Join us next week as we finish the post by focusing on the ways sales teams can use consumer data to improve their processes. And as always, if you have a story in which you used consumer data to improve your marketing efforts, let us know about it in the comments below.

Attracting and Retaining Volunteers

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According to Independent Sector, a volunteer’s time is worth over $22 per hour.  Last year alone, 62.8 million Americans volunteered almost 8 billion hours.  As a nonprofit, you know how valuable these people are to your organization.  By paying attention to how you work with your volunteers, you attract their devotion, enhance their experience, and make them part of your mission over the long term.

The Urban Institute reports that nonprofits need to center efforts on enriching volunteer experiences.  Of those surveyed, many volunteers felt as though there was too little direction and not enough management of their duties.  Sadly, they felt that they were wasting their time. 

Follow the steps below and improve your volunteer programs in no time:

Enlisting Volunteers

How do you solicit new volunteers?  One of the easiest and most cost-efficient tools is your website.  Your website should be easy to manage and have clear direction to additional information.  Your call to action (something that says “Click Here to Volunteer”) needs to be simple and easy to find.  Your messaging should be consistent, warm and insightful.  You can even achieve a personal touch by creating customized landing pages, which can call attention to specific campaigns, events, or organizational goals.  Customization can help people feel connected to your organization by tapping into what each person is interested in from your organization.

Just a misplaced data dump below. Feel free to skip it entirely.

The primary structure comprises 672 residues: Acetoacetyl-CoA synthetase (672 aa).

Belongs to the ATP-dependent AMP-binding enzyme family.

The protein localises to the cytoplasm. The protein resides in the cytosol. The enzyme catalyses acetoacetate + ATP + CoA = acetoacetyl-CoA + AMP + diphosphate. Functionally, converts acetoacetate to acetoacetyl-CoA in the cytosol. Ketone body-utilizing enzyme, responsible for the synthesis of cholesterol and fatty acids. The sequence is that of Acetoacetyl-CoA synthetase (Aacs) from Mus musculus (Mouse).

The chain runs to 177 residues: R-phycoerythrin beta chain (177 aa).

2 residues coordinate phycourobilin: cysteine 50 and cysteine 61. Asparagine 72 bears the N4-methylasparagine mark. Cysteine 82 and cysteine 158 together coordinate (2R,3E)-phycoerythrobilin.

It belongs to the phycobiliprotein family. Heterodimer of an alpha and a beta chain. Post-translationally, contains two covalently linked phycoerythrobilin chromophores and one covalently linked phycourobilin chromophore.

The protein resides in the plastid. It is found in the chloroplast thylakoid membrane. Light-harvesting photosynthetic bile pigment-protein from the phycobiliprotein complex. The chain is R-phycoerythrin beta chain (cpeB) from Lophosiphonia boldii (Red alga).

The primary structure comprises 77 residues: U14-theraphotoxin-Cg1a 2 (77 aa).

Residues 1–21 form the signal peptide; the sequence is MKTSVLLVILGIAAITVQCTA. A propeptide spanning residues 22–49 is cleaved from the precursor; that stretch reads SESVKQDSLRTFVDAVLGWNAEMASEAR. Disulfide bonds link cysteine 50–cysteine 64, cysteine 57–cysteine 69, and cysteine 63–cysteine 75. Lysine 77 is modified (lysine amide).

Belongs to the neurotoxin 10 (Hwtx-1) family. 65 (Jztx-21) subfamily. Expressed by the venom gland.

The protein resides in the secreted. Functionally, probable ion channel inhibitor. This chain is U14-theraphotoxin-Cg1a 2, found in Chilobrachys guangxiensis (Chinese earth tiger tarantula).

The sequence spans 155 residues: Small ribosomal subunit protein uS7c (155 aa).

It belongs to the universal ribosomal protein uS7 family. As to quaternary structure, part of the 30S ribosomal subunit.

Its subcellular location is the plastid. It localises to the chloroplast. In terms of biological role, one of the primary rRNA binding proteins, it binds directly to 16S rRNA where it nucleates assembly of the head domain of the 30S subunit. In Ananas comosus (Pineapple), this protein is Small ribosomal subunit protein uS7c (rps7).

Matching Volunteers

Finding the best fit for volunteers is imperative.  You can do so by identifying them by skillset and interests.  Just as your organization works to group donors by their interest and level, your volunteers need the same attention.  They are time donors and are just as important as your monetary donors. This alignment will improve the quality of their experiences and help you with the third component…

Retaining Volunteers

Enlisting and training volunteers is an investment of your resources.  So, take the extra time to keep your volunteers engaged with your organization.  Just as you take care of your donors with personalized recognition, you need to honor your volunteers’ contribution and solicit their feedback in order to better understand what is missing from your program, what needs help, and what is succeeding.  To increase retention, you must invest in matching, training, and recognition.

These steps just scratch the surface of setting up a volunteer program. It’s a difficult (and often overlooked) area for organizations. However, putting the necessary thought and time into setting up effective programs will pay dividends with those who engage with you on a regular basis.

Have you had success working with volunteers in your organization? Share it with us in the comments below!

The Future of Your Nonprofit May Depend on Cultivating Millennials Now: 5 Steps to Consider in Your Development Plan

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Read our guest post below from Swell Fundraising.